I ordered this after reading and enjoying the first novel in the 'Carolus Rex' sequence, The Shadow of Albion. Perhaps it's just me -- perhaps this was the wrong time to read this novel, or something -- but I'm decidedly less impressed by Leopard in Exile.
Partly it's the proof-reading and editing. There are portions of the novel where characters speak in dialect -- and the authors have attempted to replicate this. ("I console myself, me, dat if I canno' take him from dere, 'Charenton canno' do so eit'er.") Fair enough, though I rather wish they hadn't gone to such lengths to make it clear that some people are speaking in non-standard English. But I don't require a summary, immediately following, of what's been said: and if the editor felt that it wasn't clear, perhaps it would have been better to insist that the 'dialect' speech was written more plainly?
THere are assorted typos and idiosyncrasies. That small handbag carried by Regency ladies is not a 'ridicule'. (And this occurs not once but twice, at least twice.) The phrase 'not at all' does not require hyphenation.
And I'm afraid that when I encounter a sailing ship named Jahrtausendfeier Falke* in alternate 19th-century America, I lose a great deal of faith in the tone of the novel.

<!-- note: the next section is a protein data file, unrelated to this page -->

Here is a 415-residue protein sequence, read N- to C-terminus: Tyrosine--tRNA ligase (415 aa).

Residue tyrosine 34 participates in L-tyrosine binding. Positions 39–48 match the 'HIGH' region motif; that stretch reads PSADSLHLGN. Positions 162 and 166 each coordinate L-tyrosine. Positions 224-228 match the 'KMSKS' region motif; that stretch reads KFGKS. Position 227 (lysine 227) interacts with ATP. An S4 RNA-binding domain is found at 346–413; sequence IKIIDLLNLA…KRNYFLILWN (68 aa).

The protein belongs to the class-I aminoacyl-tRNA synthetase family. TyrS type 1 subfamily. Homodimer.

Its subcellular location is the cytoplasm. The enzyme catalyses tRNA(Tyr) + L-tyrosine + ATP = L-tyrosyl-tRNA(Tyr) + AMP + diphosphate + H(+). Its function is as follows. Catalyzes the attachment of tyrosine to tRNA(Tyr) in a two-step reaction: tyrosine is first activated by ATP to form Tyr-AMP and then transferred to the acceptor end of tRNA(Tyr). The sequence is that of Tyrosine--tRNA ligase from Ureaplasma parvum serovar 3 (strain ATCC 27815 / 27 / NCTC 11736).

I might have forgiven such lapses if I'd enjoyed the novel more. But the plot feels considerably more muddled than the plot of the previous book: most of the action takes place in a resolutely alternate America, losing the fun faux-Regency setting: the two protagonists of The Shadow of Albion, who spent the first book falling in love, spend almost all of the second book on separate continents: and though Leopard in Exile features the pirate Jean Lafitte, there is not nearly enough nautical mayhem.
The ending, again, feels rushed, and there are several unresolved plot elements. I don't know how much of the third novel was written before Andre Norton's death, but there's no sign of it having been published. A shame, because there is so much potential in the setting, and Edghill is certainly capable of better.
*'Thousands of years celebration falcon,' explains Babelfish.
reposted here from LJ in order to keep all my reviews in one place